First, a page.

Inflation: are we going back to the 1970s?
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For several months now, fears of stagflation (a period of high inflation without economic growth) have resurfaced, similar to the situation we experienced in the 1970s. But is this fear credible?
The 1970s were marked by an unprecedented oil crisis, with prices increasing more than tenfold between 1973 and 1980 (source: Bloomberg). For comparison purposes, this would equate today to the price of a barrel of oil rising from 60 dollars (the average price over the last five years) to over 600 dollars. Back in the 1970s, this price hike was linked to a supply problem (the end of the Bretton Woods agreements, reprisals linked to the Yom Kippur War in 1973), which had significant consequences: an increase in production costs, a rise in prices coupled with a reduction in profits, a fall in purchasing power and consequently, a decrease in demand. This crisis led to France and other countries embarking on extensive nuclear power plant construction programmes to limit their dependence on fossil fuels.
The problem of stagflation, as experienced in the 1970s, was therefore essentially a supply-based problem, which, as we will see below, seems quite different from the current state of affairs.
To begin, let us cast an eye on the situation in America.
The United States should see domestic inflation exceed 6% by the end of the year (source: Cacib), a level that has not been reached since the early 1990s. This increase cannot be solely attributed to an increase in the prices of services, as inflation in this segment is fairly stable compared to the pre-Covid scenario. On the other hand, it is essentially due to an increase in energy prices, mainly resulting from highly favourable base effects on oil. Oil prices have been driven up not by a supply problem - as OPEC has excess production capacity - but by a sharp increase in demand. Inflation has also been fuelled by a new phenomenon: the rise in prices in the goods sector (for example, vehicles). This increase can be explained by both supply and demand issues.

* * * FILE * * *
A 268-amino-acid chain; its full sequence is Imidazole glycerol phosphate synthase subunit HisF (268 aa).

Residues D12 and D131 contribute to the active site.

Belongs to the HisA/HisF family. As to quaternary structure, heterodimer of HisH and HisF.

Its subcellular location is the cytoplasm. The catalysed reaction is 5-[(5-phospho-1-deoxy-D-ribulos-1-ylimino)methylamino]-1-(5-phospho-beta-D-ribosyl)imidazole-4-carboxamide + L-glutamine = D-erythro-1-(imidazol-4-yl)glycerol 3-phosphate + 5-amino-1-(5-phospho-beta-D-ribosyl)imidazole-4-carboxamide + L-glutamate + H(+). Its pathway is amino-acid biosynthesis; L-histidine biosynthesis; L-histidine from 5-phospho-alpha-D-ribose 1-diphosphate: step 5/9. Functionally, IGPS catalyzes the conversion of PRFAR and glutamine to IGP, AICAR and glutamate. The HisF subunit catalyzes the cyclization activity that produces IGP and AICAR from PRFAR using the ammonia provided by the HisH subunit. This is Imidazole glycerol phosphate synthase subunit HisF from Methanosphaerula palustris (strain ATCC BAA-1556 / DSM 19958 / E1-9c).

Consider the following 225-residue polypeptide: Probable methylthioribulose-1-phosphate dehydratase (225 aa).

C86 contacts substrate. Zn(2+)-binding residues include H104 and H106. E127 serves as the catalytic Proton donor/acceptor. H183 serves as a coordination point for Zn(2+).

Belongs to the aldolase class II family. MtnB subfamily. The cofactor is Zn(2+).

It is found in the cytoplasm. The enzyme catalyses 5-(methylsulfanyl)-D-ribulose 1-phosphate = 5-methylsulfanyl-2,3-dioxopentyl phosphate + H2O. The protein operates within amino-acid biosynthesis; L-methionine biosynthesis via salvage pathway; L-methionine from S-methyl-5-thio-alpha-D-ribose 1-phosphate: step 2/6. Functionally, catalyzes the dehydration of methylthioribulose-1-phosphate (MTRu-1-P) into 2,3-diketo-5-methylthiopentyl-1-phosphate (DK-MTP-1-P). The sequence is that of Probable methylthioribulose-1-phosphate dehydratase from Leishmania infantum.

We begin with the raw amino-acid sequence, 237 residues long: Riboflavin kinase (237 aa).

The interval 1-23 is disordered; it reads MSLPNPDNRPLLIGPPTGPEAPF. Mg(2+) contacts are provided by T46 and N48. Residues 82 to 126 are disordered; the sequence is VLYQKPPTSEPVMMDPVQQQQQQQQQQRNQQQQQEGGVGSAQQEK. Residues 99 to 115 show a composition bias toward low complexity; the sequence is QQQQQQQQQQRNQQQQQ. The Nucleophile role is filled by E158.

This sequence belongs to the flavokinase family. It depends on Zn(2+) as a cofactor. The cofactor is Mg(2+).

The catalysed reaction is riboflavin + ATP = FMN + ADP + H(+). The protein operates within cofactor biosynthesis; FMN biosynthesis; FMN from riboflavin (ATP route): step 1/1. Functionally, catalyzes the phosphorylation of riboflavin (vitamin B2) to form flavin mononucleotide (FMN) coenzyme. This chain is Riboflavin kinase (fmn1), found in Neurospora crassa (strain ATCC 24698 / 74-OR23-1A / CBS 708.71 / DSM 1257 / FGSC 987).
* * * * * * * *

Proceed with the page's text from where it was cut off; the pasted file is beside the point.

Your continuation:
Finally, for there to be stagflation, there must be a strong slowdown in growth, which is not currently the case in the United States and its growth forecasts for 2022 standing at 4%.
As such, the American situation can be clarified as follows: inflation is mainly linked to strong demand and actual growth being above potential growth, which does not correspond to a stagflation scenario.
What about inflation in the euro area? The inflation rate should reach 4.25% at the end of the year (source: Cacib). Once again, this will be driven by an increase in the price of a barrel of oil as well as a significant increase in gas and electricity prices. While the oil issue is essentially a demand issue, the gas market is suffering from serious supply problems due to the dispute between Russia and the European Union about Nord Stream 2. Another marked difference to the US is that inflation on goods is more contained, which should allow inflation in Europe to fall faster than in the United States.
In terms of growth, we envisage the same scenario as in the US, with actual growth in 2022 expected to exceed potential growth by more than 4% (source: Bloomberg). However, this figure could be revised downwards due to the negative impact of rising gas prices on growth. A stagflation scenario could therefore eventually emerge if gas prices continued to soar, but this would require the situation to play out over several quarters, which at present seems unlikely.
The most probable scenario therefore seems that both inflation and growth will remain high. In this scenario, central banks should gradually withdraw some of their monetary support, leading to higher rates (especially in the US) and a continuation of the sectoral rotation currently underway in the equity markets.
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